If KSDK's criteria were employed the only answer would be to re-site the school and re-build from scratch.

    Not to mention that these criteria are useless against a school shooting event.  Kirkwood is going to spend real money on security because of this report.  I'm very upset with KSDK.

    I'll always be...King of Bain...I'll always be...King of Bain

    by AZphilosopher on Tue Jan 21, 2014 at 10:12:05 PM PST

  •  What's really sad about this ... (5+ / 0-)
    Recommended by:
    white blitz, Matt Z, TomP, sawgrass727, JGibson

    is that for years KSDK (an NBC affiliate) has been far and away the best (and highest-rated) local news station.

    KMOV (the CBS affiliate) news is essentially tabloid TV (incredibly sensationalistic) for St. Louis, but because CBS has been handily beating NBC in the ratings for years, KMOV now has the highest rated news in St. Louis, which they have been trumpeting loudly.

    I'm sure this happened because of the competitive pressure. What we don't want is KSDK to turn into another KMOV.

  •  Was it Sweeps Week? That's usually when TV (2+ / 0-)
    Recommended by:
    Matt Z, TomP

    stations pull any stunt they can for ratings.

  •  Sounds like he has a future at Fox or (5+ / 0-)
    Recommended by:
    joanil, Matt Z, TomP, sawgrass727, JVolvo

    The only thing we have to fear is fear itself - FDR. Obama Nation. -6.13 -6.15

    by ecostar on Wed Jan 22, 2014 at 12:47:24 AM PST

  •  Excellent post. I agree. (0+ / 0-)

    Join us on the Black Kos front porch to review news and views written from a black pov—everyone is welcome.

    by TomP on Wed Jan 22, 2014 at 07:13:56 AM PST

  •  Why can't we get Jessie Watters to try this? (0+ / 0-)

    I'll donate the mask and fake firearm...(OK, poor taste) We could have him do it on a weekend when no students were in school but, after we had tipped of the fanatics at SWAT...

  •  Journalism school? (1+ / 0-)
    Recommended by:
    I guess the crew at St. Louis’ KSDK-TV was absent when that subject was discussed in whatever passes for journalism at some schools these days.
    Why do you assume that the "crew" at this station attended journalism school?  I worked in radio and TV news for more than 30 years and most of my colleagues never went to journalism school.  I have a Communication Arts degree, as do many people in TV news, but I advise kids NOT to major in "communications," but rather in journalism, English, political science, or economics.

    I worked for the Nader presidential campaign in 2000. I'm so sorry!

    by NYLefty on Wed Jan 22, 2014 at 09:23:32 AM PST

  •  The student response was great (4+ / 0-)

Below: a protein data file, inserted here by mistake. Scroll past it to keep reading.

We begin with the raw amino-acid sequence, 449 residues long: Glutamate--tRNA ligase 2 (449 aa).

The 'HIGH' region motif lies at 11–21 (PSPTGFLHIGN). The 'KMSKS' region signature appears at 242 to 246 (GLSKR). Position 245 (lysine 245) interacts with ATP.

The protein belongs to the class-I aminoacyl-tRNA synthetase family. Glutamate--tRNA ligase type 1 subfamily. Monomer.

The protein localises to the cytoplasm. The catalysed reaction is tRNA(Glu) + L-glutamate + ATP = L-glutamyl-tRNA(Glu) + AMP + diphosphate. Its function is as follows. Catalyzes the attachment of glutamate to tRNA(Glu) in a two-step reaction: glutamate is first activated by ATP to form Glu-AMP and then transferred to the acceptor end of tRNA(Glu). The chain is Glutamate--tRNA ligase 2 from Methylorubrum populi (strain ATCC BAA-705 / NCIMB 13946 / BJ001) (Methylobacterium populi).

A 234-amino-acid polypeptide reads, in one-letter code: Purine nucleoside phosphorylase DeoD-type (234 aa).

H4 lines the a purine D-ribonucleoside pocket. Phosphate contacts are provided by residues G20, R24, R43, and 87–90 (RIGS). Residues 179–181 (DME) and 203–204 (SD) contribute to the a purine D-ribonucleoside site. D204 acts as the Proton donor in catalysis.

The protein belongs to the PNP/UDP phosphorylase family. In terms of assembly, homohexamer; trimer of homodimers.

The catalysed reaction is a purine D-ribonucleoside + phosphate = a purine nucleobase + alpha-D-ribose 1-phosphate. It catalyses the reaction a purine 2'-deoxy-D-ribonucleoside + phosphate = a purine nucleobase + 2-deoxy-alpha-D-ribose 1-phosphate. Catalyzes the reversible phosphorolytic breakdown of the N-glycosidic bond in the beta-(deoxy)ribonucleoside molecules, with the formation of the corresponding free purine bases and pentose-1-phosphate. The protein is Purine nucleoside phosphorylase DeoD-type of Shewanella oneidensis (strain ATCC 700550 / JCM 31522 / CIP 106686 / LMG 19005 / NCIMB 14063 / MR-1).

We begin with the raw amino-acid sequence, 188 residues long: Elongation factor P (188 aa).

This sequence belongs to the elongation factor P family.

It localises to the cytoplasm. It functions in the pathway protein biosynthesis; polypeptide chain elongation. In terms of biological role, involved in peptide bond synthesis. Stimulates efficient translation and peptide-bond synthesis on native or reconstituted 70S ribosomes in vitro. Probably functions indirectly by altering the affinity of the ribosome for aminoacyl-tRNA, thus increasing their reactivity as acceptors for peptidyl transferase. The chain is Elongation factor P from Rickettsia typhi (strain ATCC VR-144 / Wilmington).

A senior wrote a commentary about the event in the student newspaper.

    “We have heard you [Kirkwood community members], and we are sorry,” the reporter said, before an extended clip demonstrating everything wrong with KHS’s security.  KSDK’s sorry if you’re offended, but here’s evidence that they are right and you are wrong. “Imma let you finish, but…”
    I’m reluctant to agree with someone who delivered their message in such a rude, intrusive and unprofessional manner.  [I]t’s clear that they were only interested in making the story more intriguing. According to the Society for Professional Journalist’s (SPJ) Code of Ethics, journalists should
    “avoid undercover or other surreptitious methods of gathering information except when traditional open methods will not yield information vital to the public."
    ...leaving out crucial information was a theme of KSDK’s broadcast.
    Nailed it.  

    And here's the knock-out punch.  

    [C]overing every side of an issue has been pounded into my head since I took Journalism I as a freshman [in high school].
    A teenager effectively lecturing "professionals" on how journalism should work.  On a larger scale, this is the same reaction we have to major news corps like CBS "60 Minutes" and its fiascos.  In both cases, people should be fired...but it just doesn't happen, and so it will continue.
  •  A small thing I noticed.... (0+ / 0-)

    In the description of KSDK as NewsChannel 5 'Where the news comes first, reminded me that our local Portland OR NBC affiliate has the same tagline ID. There are packages that are created that stations then buy.

    "You know Darlene, your doughnuts aren't totally glazed are they?"

    by Ozawa on Wed Jan 22, 2014 at 10:00:02 AM PST

  •  Local good guy columnist Bill McClellan (1+ / 0-)
    Recommended by:

    wrote about this the other day.

  •  Neighboring school districts were also affected (0+ / 0-)

    This is from an email sent out by the superintendent of the Parkway School District.